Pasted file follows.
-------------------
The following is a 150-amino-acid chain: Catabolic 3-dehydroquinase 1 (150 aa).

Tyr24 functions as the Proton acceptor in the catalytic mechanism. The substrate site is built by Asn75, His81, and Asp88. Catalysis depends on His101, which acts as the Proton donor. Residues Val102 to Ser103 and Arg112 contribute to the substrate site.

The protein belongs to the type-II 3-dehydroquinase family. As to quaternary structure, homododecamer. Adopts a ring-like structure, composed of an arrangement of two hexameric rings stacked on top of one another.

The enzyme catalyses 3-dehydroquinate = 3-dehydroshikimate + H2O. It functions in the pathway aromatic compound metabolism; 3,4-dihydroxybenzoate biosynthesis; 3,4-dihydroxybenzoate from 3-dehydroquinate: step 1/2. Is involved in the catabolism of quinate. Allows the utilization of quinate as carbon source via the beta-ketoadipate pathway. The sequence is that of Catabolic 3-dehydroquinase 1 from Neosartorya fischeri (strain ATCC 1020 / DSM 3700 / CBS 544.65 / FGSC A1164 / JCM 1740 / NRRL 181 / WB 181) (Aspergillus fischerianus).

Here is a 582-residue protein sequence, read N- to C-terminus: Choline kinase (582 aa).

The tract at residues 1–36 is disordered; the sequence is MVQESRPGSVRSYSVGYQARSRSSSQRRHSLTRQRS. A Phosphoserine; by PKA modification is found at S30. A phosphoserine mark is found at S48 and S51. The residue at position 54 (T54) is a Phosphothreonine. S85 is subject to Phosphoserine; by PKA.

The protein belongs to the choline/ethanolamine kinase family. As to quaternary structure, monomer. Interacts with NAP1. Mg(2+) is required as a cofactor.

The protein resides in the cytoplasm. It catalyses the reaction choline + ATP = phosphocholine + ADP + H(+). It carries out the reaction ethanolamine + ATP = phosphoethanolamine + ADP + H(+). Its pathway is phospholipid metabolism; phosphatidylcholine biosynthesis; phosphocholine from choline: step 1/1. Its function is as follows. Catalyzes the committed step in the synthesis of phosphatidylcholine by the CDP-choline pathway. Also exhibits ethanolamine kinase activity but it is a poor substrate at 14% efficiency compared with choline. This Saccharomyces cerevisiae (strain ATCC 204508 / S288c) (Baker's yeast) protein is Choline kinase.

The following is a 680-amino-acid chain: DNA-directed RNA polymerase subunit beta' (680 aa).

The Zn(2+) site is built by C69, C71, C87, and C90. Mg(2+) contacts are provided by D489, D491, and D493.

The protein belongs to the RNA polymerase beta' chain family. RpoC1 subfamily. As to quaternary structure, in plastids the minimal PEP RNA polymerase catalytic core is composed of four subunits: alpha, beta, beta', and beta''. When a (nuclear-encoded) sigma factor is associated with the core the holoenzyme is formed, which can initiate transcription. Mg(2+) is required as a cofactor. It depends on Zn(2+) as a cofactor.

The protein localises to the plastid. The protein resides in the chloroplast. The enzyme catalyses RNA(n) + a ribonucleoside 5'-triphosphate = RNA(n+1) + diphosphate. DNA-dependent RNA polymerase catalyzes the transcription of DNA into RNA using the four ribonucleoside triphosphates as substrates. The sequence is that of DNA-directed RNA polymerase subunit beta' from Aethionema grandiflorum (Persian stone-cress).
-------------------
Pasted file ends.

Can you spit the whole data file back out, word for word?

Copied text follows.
The following is a 150-amino-acid chain: Catabolic 3-dehydroquinase 1 (150 aa).

Tyr24 functions as the Proton acceptor in the catalytic mechanism. The substrate site is built by Asn75, His81, and Asp88. Catalysis depends on His101, which acts as the Proton donor. Residues Val102 to Ser103 and Arg112 contribute to the substrate site.

The protein belongs to the type-II 3-dehydroquinase family. As to quaternary structure, homododecamer. Adopts a ring-like structure, composed of an arrangement of two hexameric rings stacked on top of one another.

The enzyme catalyses 3-dehydroquinate = 3-dehydroshikimate + H2O. It functions in the pathway aromatic compound metabolism; 3,4-dihydroxybenzoate biosynthesis; 3,4-dihydroxybenzoate from 3-dehydroquinate: step 1/2. Is involved in the catabolism of quinate. Allows the utilization of quinate as carbon source via the beta-ketoadipate pathway. The sequence is that of Catabolic 3-dehydroquinase 1 from Neosartorya fischeri (strain ATCC 1020 / DSM 3700 / CBS 544.65 / FGSC A1164 / JCM 1740 / NRRL 181 / WB 181) (Aspergillus fischerianus).

Here is a 582-residue protein sequence, read N- to C-terminus: Choline kinase (582 aa).

The tract at residues 1–36 is disordered; the sequence is MVQESRPGSVRSYSVGYQARSRSSSQRRHSLTRQRS. A Phosphoserine; by PKA modification is found at S30. A phosphoserine mark is found at S48 and S51. The residue at position 54 (T54) is a Phosphothreonine. S85 is subject to Phosphoserine; by PKA.

The protein belongs to the choline/ethanolamine kinase family. As to quaternary structure, monomer. Interacts with NAP1. Mg(2+) is required as a cofactor.

The protein resides in the cytoplasm. It catalyses the reaction choline + ATP = phosphocholine + ADP + H(+). It carries out the reaction ethanolamine + ATP = phosphoethanolamine + ADP + H(+). Its pathway is phospholipid metabolism; phosphatidylcholine biosynthesis; phosphocholine from choline: step 1/1. Its function is as follows. Catalyzes the committed step in the synthesis of phosphatidylcholine by the CDP-choline pathway. Also exhibits ethanolamine kinase activity but it is a poor substrate at 14% efficiency compared with choline. This Saccharomyces cerevisiae (strain ATCC 204508 / S288c) (Baker's yeast) protein is Choline kinase.

The following is a 680-amino-acid chain: DNA-directed RNA polymerase subunit beta' (680 aa).

The Zn(2+) site is built by C69, C71, C87, and C90. Mg(2+) contacts are provided by D489, D491, and D493.

The protein belongs to the RNA polymerase beta' chain family. RpoC1 subfamily. As to quaternary structure, in plastids the minimal PEP RNA polymerase catalytic core is composed of four subunits: alpha, beta, beta', and beta''. When a (nuclear-encoded) sigma factor is associated with the core the holoenzyme is formed, which can initiate transcription. Mg(2+) is required as a cofactor. It depends on Zn(2+) as a cofactor.

The protein localises to the plastid. The protein resides in the chloroplast. The enzyme catalyses RNA(n) + a ribonucleoside 5'-triphosphate = RNA(n+1) + diphosphate. DNA-dependent RNA polymerase catalyzes the transcription of DNA into RNA using the four ribonucleoside triphosphates as substrates. The sequence is that of DNA-directed RNA polymerase subunit beta' from Aethionema grandiflorum (Persian stone-cress).